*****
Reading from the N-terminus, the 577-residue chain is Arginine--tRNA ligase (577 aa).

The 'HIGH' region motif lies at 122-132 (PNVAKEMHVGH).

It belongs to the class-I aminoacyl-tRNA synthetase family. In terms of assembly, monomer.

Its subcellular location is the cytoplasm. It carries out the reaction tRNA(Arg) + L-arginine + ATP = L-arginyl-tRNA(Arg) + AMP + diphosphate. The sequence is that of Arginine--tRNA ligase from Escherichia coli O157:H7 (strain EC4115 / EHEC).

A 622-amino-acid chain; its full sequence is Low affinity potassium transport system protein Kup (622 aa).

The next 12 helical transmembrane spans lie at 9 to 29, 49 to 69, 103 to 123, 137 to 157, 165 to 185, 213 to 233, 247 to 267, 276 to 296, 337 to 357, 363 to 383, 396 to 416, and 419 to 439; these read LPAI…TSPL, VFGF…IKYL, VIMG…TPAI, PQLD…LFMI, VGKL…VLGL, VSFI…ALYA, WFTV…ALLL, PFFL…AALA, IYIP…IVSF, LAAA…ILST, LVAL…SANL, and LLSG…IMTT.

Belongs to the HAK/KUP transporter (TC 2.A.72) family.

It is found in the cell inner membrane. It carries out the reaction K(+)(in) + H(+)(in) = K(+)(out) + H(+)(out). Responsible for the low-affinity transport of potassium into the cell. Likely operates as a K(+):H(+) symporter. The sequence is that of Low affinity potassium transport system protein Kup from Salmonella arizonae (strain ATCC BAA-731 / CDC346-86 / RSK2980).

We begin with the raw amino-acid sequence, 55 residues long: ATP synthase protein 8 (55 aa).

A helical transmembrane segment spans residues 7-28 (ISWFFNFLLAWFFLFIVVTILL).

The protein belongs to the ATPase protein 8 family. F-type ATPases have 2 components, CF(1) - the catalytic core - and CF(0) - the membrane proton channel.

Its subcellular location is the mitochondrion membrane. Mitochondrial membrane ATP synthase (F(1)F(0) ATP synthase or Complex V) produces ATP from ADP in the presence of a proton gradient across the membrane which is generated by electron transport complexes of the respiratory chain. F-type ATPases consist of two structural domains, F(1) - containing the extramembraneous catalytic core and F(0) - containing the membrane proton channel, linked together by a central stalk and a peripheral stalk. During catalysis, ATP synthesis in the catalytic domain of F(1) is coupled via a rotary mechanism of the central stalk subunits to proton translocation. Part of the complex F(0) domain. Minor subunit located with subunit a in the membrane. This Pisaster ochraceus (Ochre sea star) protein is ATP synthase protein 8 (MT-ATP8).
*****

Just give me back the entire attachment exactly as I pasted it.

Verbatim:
Reading from the N-terminus, the 577-residue chain is Arginine--tRNA ligase (577 aa).

The 'HIGH' region motif lies at 122-132 (PNVAKEMHVGH).

It belongs to the class-I aminoacyl-tRNA synthetase family. In terms of assembly, monomer.

Its subcellular location is the cytoplasm. It carries out the reaction tRNA(Arg) + L-arginine + ATP = L-arginyl-tRNA(Arg) + AMP + diphosphate. The sequence is that of Arginine--tRNA ligase from Escherichia coli O157:H7 (strain EC4115 / EHEC).

A 622-amino-acid chain; its full sequence is Low affinity potassium transport system protein Kup (622 aa).

The next 12 helical transmembrane spans lie at 9 to 29, 49 to 69, 103 to 123, 137 to 157, 165 to 185, 213 to 233, 247 to 267, 276 to 296, 337 to 357, 363 to 383, 396 to 416, and 419 to 439; these read LPAI…TSPL, VFGF…IKYL, VIMG…TPAI, PQLD…LFMI, VGKL…VLGL, VSFI…ALYA, WFTV…ALLL, PFFL…AALA, IYIP…IVSF, LAAA…ILST, LVAL…SANL, and LLSG…IMTT.

Belongs to the HAK/KUP transporter (TC 2.A.72) family.

It is found in the cell inner membrane. It carries out the reaction K(+)(in) + H(+)(in) = K(+)(out) + H(+)(out). Responsible for the low-affinity transport of potassium into the cell. Likely operates as a K(+):H(+) symporter. The sequence is that of Low affinity potassium transport system protein Kup from Salmonella arizonae (strain ATCC BAA-731 / CDC346-86 / RSK2980).

We begin with the raw amino-acid sequence, 55 residues long: ATP synthase protein 8 (55 aa).

A helical transmembrane segment spans residues 7-28 (ISWFFNFLLAWFFLFIVVTILL).

The protein belongs to the ATPase protein 8 family. F-type ATPases have 2 components, CF(1) - the catalytic core - and CF(0) - the membrane proton channel.

Its subcellular location is the mitochondrion membrane. Mitochondrial membrane ATP synthase (F(1)F(0) ATP synthase or Complex V) produces ATP from ADP in the presence of a proton gradient across the membrane which is generated by electron transport complexes of the respiratory chain. F-type ATPases consist of two structural domains, F(1) - containing the extramembraneous catalytic core and F(0) - containing the membrane proton channel, linked together by a central stalk and a peripheral stalk. During catalysis, ATP synthesis in the catalytic domain of F(1) is coupled via a rotary mechanism of the central stalk subunits to proton translocation. Part of the complex F(0) domain. Minor subunit located with subunit a in the membrane. This Pisaster ochraceus (Ochre sea star) protein is ATP synthase protein 8 (MT-ATP8).